Sustainable Smart Swaps




We would love for eco-friendly living to be the norm, but knowing where to start when moving away from our usual ways of doing things is not an easy task. We’re trying to support each other to make Sustainable Smart Swaps: exchanges in items we buy or ways we behave which will have a positive impact on our carbon footprints. So we’ve put together this guide on how to make big and small changes to our behaviours and shopping baskets which will help to reduce waste and live more sustainably.

We know that making big changes all at once can feel pretty overwhelming and daunting, so we’ve including smaller ‘good’ steps we can take as we move towards the ‘best’ swaps. We’ve also included local retailers where you can buy the products listed.

Get involved

Share a photo or video of your Sustainable Smart Swap in the comments below – together with how it’s benefitted you – and you’ll be entered into a draw to win vouchers from a local zero waste store!

And please please tell us if we’ve forgotten about a local shop, missed out a great Sustainable Smart Swap, or if you have some tips to include – you can either contact us or comment here.

General tips for making sustainable swaps:

  • SIMPLIFY: Is there a simpler version of what you’re buying?
  • MAKE AND DO: Rather than buying can you make it yourself, or do it yourself in a more sustainable way?
  • REUSE AND REPURPOSE: Before you throw anything away take a moment to consider whether it might have another use for you. Think jam jars as vases, baked bean cans as pen holders, and t-shirts as cleaning cloths
  • ORIGIN AND DESTINATION: As you are shopping think about where an item came from, how it was produced, and where it will end up when its no longer required by you.
  • BORROW AND LEND: Before buying check if you can borrow from friends, family or neighbours, and be willing to share your stuff too.
  • MEND: Check if an item can be fixed before you throw it away


Anti-perspirant deodorant

Most deodorants come in plastic packaging, which isn’t easily recycled. Anti-perspirant deodorants stop our bodies from sweating (obviously!) but by blocking up pores and not allowing sweat to be released from our sweat glands it can cause skin irritation. They also often contain parabens, sulphates and aluminium.

GOOD: Recycle your plastic roll-on deodorant (via Terracycle) or your deodorant aerosol can (through your household recycling collection)

BETTER: Use natural deodorant in recyclable packaging

BEST: Make your own deodorant

Fillable, Aylesbury Eco Stores and Eco Bonobo stock natural deodorant. The Holland & Barrett website has some homemade natural deodorant recipes.

The Terracycle Personal Care and Beauty Recycling Programme accepts roll-on deodorant; see Recycle for Buckinghamshire for information on what can go into your household recycling collection.

Cotton wool buds

Plastic cotton wool buds were banned in England from April 2020 and increasingly you will see paper and bamboo buds available in shops. If you do use these take care to dispose of them appropriately (an estimated 10% of cotton buds are flushed down the toilet and ending up in the ocean as a result). As always think about the single-use items you’re using, whether you can swap it for a reusable version, or indeed whether you even need it at all.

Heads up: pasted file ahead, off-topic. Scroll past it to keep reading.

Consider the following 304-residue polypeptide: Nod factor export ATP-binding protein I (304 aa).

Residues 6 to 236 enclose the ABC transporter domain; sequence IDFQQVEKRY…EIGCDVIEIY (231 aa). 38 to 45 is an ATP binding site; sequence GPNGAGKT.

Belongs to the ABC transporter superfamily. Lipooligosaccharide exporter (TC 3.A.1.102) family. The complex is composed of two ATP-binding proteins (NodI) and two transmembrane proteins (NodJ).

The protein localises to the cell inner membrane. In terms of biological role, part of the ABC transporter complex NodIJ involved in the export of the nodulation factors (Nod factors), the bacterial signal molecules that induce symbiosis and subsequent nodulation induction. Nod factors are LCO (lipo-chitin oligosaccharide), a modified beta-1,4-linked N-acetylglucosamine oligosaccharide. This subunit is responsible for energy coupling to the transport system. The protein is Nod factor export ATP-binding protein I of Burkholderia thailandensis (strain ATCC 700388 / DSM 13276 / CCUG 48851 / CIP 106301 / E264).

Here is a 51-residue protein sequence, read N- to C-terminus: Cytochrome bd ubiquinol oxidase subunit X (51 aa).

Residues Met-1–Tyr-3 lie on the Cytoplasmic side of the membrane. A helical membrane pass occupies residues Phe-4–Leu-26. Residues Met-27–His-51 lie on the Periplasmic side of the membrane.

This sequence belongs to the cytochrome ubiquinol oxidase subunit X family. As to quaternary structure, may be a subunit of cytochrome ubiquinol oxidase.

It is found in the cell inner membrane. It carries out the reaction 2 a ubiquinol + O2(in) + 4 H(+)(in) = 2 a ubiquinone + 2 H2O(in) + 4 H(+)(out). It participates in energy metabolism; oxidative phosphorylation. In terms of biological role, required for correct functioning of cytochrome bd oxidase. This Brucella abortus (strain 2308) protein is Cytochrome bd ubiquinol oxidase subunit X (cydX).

GOOD: Biodegradable cotton buds (find those which can be composted after use) in recyclable packaging

BETTER: Reusable silicone swab

BEST: If you usually use them on your ears, don’t use cotton buds at all (they’re not recommended by health professionals to clean your ears)

Fillable, Aylesbury Eco Stores, and Eco Bonobo sell bamboo cotton wool buds. Reusable silicone swabs can be found online.

Cotton wool pads

Many of us use disposable cotton wool pads as part of our cleansing routines. The growing of cotton uses pesticides, water, and destroys wildlife habitats – all for the convenience of a single-use, disposable product. Reusable pads – preferably made from a sustainable fibre – are a great replacement, as are flannels.

GOOD: Reusable cotton face wipes

BETTER: Reusable bamboo face wipes and cloths

BEST: Look at what you already own, like flannels and towels, and use those in place of cotton wool pads. An old t-shirt, cut up into squares, would work well and cost nothing.

Fillable, Aylesbury Eco Stores, Eco Bonobo, Polka Dots and Roses and Memories Re-Stitched sell reusable make-up remover pads. There are a number of tutorials online for how to make your own, but our favourite is this one!

Plastic bottles of shampoo, conditioner, handwash and shower gel

A significant amount of plastic we use ends up as plastic waste – that which ends up in our environment, adversely affecting wildlife and habitats. Even if plastic is recycled, it’s estimated that the carbon footprint of an average plastic bottle is 82.8g. Take a scan around your bathroom and see which bottles could easily be replaced with a bar or liquid refill.

GOOD: Recycle your plastic bottles (see the Recycle for Buckinghamshire plastics guide to check what can go in your household recycling collection)